I Can't Get No Satisfaction

They saw him as a means to their satisfaction, instead of the source of it.

In Harry Potter and the Sorcerer’s Stone, Harry is living with his Aunt’s family. He laments because he wakes up to realize that today is his cousin Dudley’s birthday. If you’ve read the story you know that Dudley is an incredibly spoiled and selfish little boy, so events like this only further amplify his bad attitude. His parents get him several gifts, but Dudley grumbles that there is one less than last year. His parents explain that these gifts are quite a bit bigger than last years, but it’s too late. Dudley has already gone into a full-on meltdown and can only be pacified by additional gifts, of which his parents promptly promise to get.
Grumbling. That’s what Jesus sensed as he spoke to those who called themselves his disciples in John 6:60-71. He could sense their frustration, irritation, and lack of satisfaction, despite just having their fill of bread. There is no doubt that this scene would have pulled the reader back to those stories they had grown up on; the story of the Israelites journeying through the desert on the heels of liberation and being fed endless manna (the bread that fell from heaven). But what did it lead to? Grumbling. Despite God’s liberation, guidance, and provision, the people of Israel grumbled and yearned for the life they used to have back in Egypt.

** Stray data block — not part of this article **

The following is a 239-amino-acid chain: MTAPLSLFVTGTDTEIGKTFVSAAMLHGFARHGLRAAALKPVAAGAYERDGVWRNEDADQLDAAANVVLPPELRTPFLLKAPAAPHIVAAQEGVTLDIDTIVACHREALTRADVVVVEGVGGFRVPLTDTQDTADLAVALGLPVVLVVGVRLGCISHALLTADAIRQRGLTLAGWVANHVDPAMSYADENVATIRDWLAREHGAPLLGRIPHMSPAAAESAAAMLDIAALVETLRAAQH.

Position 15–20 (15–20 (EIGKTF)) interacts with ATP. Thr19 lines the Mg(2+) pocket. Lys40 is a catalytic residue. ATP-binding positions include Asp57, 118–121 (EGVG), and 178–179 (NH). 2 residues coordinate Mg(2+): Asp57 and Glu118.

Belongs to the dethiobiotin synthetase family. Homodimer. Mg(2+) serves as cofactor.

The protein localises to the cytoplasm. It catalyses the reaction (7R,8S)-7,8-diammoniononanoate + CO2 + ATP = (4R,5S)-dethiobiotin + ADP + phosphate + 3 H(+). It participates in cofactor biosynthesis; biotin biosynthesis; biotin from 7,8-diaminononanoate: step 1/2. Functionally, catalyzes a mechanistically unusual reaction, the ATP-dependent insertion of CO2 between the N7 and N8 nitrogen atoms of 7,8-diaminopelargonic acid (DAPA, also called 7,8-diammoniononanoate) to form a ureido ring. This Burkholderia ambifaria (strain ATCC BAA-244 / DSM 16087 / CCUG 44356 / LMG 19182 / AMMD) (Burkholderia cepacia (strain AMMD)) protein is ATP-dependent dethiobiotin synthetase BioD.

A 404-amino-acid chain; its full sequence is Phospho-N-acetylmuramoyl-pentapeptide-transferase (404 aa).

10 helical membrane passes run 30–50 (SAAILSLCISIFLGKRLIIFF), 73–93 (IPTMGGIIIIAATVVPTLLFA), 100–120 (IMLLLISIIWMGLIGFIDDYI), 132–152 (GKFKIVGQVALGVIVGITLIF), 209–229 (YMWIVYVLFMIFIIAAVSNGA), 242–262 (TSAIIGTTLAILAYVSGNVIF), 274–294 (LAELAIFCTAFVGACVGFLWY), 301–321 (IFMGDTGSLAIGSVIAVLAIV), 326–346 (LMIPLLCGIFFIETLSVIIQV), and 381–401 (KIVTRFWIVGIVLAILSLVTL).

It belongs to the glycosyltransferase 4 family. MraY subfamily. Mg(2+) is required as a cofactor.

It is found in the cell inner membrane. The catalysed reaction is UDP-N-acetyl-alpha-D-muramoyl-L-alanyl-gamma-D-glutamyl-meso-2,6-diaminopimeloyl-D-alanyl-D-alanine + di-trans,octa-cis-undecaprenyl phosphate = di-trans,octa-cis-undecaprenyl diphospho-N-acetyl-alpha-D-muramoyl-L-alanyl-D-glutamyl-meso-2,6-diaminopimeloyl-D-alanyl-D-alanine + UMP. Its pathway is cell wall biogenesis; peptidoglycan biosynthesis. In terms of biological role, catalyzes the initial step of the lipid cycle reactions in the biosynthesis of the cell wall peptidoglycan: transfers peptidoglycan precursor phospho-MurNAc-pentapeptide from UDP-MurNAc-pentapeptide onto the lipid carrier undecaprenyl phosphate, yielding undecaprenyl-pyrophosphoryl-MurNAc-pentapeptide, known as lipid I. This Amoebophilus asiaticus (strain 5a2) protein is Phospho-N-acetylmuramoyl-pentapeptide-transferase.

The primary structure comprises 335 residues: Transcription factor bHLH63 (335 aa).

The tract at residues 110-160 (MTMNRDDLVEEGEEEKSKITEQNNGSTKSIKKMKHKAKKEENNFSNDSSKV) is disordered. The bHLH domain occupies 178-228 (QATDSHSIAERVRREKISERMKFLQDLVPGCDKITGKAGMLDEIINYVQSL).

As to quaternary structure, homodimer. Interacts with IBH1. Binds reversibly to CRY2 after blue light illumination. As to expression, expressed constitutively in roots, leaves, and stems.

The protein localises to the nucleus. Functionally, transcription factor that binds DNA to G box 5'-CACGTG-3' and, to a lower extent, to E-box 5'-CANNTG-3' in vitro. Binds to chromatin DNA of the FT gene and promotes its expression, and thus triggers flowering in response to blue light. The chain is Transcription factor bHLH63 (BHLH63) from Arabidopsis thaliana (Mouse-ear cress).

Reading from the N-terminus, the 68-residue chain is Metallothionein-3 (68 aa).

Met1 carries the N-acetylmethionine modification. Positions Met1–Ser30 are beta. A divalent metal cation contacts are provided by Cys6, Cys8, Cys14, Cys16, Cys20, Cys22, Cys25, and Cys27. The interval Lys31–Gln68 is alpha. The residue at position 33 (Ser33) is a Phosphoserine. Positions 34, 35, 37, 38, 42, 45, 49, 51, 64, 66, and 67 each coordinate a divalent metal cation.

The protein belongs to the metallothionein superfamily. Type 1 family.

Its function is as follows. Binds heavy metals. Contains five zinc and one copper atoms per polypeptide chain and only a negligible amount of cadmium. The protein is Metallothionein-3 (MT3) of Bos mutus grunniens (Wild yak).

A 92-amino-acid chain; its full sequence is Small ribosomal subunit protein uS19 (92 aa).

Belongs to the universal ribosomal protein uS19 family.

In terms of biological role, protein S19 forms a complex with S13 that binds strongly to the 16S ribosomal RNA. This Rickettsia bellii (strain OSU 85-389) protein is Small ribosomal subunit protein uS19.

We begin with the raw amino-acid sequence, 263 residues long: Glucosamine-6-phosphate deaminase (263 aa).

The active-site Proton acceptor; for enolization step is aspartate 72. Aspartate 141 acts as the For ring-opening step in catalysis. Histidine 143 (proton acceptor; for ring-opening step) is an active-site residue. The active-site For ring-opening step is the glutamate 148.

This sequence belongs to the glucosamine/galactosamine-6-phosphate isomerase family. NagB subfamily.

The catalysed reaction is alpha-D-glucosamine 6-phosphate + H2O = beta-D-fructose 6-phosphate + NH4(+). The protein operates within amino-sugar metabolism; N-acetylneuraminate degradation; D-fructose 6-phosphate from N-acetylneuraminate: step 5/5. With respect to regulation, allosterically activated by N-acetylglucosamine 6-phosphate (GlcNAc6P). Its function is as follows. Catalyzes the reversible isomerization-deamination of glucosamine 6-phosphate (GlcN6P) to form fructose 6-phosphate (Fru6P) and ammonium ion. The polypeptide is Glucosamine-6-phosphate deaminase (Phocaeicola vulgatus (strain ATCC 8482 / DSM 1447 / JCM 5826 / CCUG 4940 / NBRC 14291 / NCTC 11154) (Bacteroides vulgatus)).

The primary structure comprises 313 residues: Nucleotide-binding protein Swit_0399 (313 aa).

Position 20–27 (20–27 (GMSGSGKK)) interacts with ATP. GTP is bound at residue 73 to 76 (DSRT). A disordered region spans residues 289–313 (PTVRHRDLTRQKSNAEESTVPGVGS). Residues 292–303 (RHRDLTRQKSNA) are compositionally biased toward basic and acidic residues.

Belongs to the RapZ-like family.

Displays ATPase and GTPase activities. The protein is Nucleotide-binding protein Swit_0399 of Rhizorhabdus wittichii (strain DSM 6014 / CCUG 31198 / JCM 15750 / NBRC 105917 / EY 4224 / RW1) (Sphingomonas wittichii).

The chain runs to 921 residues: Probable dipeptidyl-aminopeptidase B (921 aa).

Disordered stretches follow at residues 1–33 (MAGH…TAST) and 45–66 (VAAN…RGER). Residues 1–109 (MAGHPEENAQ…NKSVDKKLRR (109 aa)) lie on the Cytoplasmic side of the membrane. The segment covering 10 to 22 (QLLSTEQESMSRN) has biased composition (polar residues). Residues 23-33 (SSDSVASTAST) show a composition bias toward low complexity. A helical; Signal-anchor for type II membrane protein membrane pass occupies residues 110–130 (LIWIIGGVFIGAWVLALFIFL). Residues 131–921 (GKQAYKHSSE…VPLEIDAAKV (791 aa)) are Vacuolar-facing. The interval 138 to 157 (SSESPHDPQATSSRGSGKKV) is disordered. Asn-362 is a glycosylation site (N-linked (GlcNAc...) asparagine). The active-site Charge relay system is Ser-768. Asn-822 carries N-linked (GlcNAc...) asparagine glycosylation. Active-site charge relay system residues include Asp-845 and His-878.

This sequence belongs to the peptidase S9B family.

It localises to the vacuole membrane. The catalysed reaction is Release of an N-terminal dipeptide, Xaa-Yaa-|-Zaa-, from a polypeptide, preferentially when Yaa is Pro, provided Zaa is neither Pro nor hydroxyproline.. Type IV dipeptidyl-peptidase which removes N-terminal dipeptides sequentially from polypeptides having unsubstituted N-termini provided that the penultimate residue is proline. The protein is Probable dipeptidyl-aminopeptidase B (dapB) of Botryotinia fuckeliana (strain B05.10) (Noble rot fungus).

It makes this narrative even more powerful when Jesus claims that he is the “bread of life”. He is the liberation, guidance, and provision that only God can provide because he is God. Yet the people grumble. They find themselves in the same position as their ancestors who had gone before them.
Why is it these people can’t see that Jesus is the endless bread of life? Why can’t these people accept the words he is speaking? Why can’t they be satisfied in Jesus? It’s because they were concerned about filling their stomachs instead of their souls. They wanted to use Jesus instead of be used by him. They saw him as a means to their satisfaction, instead of the source of it. Like Dudley, they wanted the gifts, not the giver.
Jesus finally turns to the Apostles and asks, “You don’t want to leave too, do you?”. That is the question Jesus asks all of us. When we are finally confronted by the reality that God didn’t save us to give us nice things, keep us from danger, or provide a life of comfort, we must decide whether we will leave or stay. Jesus’ offer is that in staying we can finally find the hope, joy, and love that lead to a meaningful eternal life, instead of settling for the things that lead to a vapid temporal one.

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